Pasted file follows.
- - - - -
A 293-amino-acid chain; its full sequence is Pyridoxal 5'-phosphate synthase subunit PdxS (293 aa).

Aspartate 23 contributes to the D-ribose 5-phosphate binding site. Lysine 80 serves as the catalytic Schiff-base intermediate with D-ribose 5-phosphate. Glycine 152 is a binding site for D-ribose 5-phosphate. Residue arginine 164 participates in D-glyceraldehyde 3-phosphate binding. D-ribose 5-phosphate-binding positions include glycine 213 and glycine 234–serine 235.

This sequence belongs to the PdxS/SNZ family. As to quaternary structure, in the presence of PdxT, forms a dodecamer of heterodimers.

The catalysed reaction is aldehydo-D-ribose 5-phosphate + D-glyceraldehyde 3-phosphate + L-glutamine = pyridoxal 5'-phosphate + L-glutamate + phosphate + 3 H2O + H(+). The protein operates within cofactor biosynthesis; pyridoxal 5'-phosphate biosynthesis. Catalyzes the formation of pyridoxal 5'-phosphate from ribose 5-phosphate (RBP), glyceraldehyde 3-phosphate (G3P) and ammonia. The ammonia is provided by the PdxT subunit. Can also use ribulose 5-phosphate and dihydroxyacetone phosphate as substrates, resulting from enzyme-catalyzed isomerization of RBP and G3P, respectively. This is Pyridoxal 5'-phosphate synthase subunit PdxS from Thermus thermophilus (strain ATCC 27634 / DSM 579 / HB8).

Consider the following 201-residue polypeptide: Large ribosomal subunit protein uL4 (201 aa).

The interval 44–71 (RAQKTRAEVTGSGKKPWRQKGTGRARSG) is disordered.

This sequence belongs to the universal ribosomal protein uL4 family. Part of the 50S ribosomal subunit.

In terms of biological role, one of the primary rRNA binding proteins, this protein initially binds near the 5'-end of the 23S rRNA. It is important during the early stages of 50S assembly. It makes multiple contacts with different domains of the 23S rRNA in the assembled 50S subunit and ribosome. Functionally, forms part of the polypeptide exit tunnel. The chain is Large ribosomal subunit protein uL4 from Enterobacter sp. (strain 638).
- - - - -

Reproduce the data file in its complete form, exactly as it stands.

A 293-amino-acid chain; its full sequence is Pyridoxal 5'-phosphate synthase subunit PdxS (293 aa).

Aspartate 23 contributes to the D-ribose 5-phosphate binding site. Lysine 80 serves as the catalytic Schiff-base intermediate with D-ribose 5-phosphate. Glycine 152 is a binding site for D-ribose 5-phosphate. Residue arginine 164 participates in D-glyceraldehyde 3-phosphate binding. D-ribose 5-phosphate-binding positions include glycine 213 and glycine 234–serine 235.

This sequence belongs to the PdxS/SNZ family. As to quaternary structure, in the presence of PdxT, forms a dodecamer of heterodimers.

The catalysed reaction is aldehydo-D-ribose 5-phosphate + D-glyceraldehyde 3-phosphate + L-glutamine = pyridoxal 5'-phosphate + L-glutamate + phosphate + 3 H2O + H(+). The protein operates within cofactor biosynthesis; pyridoxal 5'-phosphate biosynthesis. Catalyzes the formation of pyridoxal 5'-phosphate from ribose 5-phosphate (RBP), glyceraldehyde 3-phosphate (G3P) and ammonia. The ammonia is provided by the PdxT subunit. Can also use ribulose 5-phosphate and dihydroxyacetone phosphate as substrates, resulting from enzyme-catalyzed isomerization of RBP and G3P, respectively. This is Pyridoxal 5'-phosphate synthase subunit PdxS from Thermus thermophilus (strain ATCC 27634 / DSM 579 / HB8).

Consider the following 201-residue polypeptide: Large ribosomal subunit protein uL4 (201 aa).

The interval 44–71 (RAQKTRAEVTGSGKKPWRQKGTGRARSG) is disordered.

This sequence belongs to the universal ribosomal protein uL4 family. Part of the 50S ribosomal subunit.

In terms of biological role, one of the primary rRNA binding proteins, this protein initially binds near the 5'-end of the 23S rRNA. It is important during the early stages of 50S assembly. It makes multiple contacts with different domains of the 23S rRNA in the assembled 50S subunit and ribosome. Functionally, forms part of the polypeptide exit tunnel. The chain is Large ribosomal subunit protein uL4 from Enterobacter sp. (strain 638).